EDITORIAL: Valley an excellent place for conducting research on maternal health issues

A doctor measures the blood pressure of a pregnant woman. (Adobe Stock)
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The University of Texas Rio Grande Valley recently announced that it has been awarded a $2.3 million grant from the U.S. Department of Health and Human Services, allocated through the Maternal Health Research Network for Minority Serving Institutes. The welcome investment is part of a comprehensive effort to study pregnancy and help refine treatments and policies that can benefit women, their children and our society in general.

UTRGV will be one of 16 U.S. institutions to receive funding for the effort, and will use it to establish a Maternal Health Research Center in the Valley.

It’s a vital effort. Although the United States is one of the world’s wealthiest nations and access to health care in many ways is unsurpassed, the maternal mortality rate here is the highest among all developed countries — and it is rising. Certainly, some recent cases might be related to the COVID-19 pandemic, but the trend had begun before the pandemic.

The Centers for Disease Control and Prevention reports that in 2021 the maternal mortality rate was 32.9 deaths per 100,000 live births, up from 23.8 deaths in 2020 and 20.1 in 2019. The most frequent causes of death were hemorrhaging during delivery, infection, high blood pressure, other complications and unsafe abortion procedures.

Those numbers, however, don’t tell us how many deaths might have been influenced by the availability, frequency and quality of prenatal care, but income, ethnicity and environment seem to be factors; as minority women have much higher rates of complications and deaths than white women do.

Dr. Candace Robledo, associate professor at the UTRGV School of Medicine and principal investigator for the grant, noted that women in the Valley have more health problems than in other parts of the state.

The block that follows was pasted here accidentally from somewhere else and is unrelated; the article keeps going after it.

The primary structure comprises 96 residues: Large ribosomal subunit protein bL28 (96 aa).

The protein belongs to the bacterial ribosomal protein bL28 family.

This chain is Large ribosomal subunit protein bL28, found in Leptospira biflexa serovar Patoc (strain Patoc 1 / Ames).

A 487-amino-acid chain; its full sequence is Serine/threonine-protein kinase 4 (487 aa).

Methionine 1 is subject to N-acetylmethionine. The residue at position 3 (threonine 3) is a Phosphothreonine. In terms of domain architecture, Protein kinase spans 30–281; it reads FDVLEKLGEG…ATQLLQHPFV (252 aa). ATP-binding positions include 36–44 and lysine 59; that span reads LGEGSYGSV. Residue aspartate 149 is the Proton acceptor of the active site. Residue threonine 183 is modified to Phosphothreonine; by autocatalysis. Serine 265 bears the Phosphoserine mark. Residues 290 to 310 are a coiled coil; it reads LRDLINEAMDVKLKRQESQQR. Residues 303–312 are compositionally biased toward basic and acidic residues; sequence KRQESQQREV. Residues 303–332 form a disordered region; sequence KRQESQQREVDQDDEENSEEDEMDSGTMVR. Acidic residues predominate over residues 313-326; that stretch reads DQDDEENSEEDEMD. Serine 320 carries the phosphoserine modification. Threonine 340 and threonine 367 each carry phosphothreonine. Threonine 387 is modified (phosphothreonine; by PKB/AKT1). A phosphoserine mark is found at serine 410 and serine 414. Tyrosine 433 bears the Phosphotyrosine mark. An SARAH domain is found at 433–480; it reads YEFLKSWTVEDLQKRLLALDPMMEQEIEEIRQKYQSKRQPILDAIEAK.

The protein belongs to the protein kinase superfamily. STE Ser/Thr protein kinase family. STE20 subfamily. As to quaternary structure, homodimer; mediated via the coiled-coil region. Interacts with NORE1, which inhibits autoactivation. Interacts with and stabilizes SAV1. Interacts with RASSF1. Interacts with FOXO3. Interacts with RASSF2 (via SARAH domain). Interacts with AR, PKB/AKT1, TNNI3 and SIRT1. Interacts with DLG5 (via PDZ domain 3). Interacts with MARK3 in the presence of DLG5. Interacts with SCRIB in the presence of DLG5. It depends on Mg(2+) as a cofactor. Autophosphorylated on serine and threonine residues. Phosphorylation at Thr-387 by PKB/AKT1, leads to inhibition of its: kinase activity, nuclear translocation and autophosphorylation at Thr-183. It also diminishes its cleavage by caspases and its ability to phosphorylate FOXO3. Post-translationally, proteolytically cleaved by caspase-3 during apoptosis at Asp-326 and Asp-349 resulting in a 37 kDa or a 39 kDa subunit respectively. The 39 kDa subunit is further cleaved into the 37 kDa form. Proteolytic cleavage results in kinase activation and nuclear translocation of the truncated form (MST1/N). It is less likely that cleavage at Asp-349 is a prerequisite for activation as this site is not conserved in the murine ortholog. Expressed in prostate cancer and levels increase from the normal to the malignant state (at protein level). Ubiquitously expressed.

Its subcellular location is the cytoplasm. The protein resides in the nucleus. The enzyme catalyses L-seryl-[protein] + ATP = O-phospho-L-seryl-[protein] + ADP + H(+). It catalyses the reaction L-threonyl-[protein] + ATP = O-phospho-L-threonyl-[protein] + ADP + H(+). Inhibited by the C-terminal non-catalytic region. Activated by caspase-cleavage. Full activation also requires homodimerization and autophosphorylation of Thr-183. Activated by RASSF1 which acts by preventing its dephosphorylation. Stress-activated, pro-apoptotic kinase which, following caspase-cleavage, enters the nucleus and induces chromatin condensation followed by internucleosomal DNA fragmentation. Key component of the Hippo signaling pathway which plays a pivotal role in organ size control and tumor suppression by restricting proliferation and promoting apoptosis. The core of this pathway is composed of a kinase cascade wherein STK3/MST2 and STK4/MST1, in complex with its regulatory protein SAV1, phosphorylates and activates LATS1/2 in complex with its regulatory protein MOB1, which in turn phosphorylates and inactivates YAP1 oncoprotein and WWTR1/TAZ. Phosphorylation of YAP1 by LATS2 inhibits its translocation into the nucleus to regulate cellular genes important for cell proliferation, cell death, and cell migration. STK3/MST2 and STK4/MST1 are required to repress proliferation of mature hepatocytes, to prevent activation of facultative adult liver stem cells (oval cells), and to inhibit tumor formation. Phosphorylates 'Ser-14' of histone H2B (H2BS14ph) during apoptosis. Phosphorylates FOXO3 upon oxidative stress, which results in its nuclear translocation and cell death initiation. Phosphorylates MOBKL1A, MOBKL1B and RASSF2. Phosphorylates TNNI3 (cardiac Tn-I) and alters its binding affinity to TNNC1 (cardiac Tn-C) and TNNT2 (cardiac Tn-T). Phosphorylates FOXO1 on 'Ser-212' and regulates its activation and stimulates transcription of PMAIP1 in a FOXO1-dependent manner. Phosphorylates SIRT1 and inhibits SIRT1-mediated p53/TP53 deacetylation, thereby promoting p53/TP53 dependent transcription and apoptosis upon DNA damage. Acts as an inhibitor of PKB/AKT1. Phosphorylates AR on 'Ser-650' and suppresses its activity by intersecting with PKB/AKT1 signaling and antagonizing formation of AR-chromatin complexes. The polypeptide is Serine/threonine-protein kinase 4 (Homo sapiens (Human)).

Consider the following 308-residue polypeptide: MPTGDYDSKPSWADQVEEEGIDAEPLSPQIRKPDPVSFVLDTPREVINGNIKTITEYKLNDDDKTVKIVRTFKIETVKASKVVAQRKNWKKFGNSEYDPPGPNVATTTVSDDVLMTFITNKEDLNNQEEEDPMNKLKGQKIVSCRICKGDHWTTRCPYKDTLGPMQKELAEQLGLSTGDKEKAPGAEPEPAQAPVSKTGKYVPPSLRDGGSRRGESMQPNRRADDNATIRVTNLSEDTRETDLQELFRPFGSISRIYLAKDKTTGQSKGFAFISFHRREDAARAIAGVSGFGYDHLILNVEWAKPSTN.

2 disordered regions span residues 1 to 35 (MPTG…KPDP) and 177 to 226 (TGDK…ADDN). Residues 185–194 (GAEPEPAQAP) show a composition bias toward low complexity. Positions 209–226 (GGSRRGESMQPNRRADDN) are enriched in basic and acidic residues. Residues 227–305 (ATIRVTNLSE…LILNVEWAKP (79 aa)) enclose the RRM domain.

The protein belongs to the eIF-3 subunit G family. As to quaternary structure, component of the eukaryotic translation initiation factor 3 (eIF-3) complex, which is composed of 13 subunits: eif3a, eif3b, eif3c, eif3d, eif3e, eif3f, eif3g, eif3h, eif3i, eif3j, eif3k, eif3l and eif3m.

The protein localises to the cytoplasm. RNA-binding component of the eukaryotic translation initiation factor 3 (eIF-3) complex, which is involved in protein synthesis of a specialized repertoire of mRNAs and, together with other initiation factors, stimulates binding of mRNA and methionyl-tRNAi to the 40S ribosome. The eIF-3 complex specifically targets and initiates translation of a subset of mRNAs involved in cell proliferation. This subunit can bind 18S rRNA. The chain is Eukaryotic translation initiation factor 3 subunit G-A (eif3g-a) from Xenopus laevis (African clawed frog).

Research at institutions like UTRGV could be invaluable to pinning down why more women die during pregnancy and childbirth in this country than in other developed countries, and determining the best ways to reduce those numbers. The Valley is an excellent place to conduct such research, as many people here have risk factors associated with difficult pregnancies and other health issues, such as diabetes, obesity and hypertension. This area also endured a localized spike in neural tube disorders some 30 years ago that is still being researched.

Dr. Candace Robledo, associate professor in the UTRGV School of Medicine and principal investigator for the grant, said the award will help address health disparities in maternal health across the Valley. (UTRGV Photo)

Robledo said that in addition to direct medical issues, the Center will study social and behavioral influences such as anxiety and depression that are known to affect overall health. She also said the center will use its research to inform and assist the Valley’s network of promotoras, volunteers who take health-related information, counseling and other services to local colonias and other low-resource areas. This can have a direct impact on women who have risk factors such as poverty, lack of insurance and inadequate access to health care. Such efforts could improve women’s health during pregnancy and reduce the chance of problems during childbirth.

It’s unfortunate that maternal and other women’s health issues warrant attention and investigation. Fortunately, that attention is being given and UTRGV will help to study those issues and ways to address them.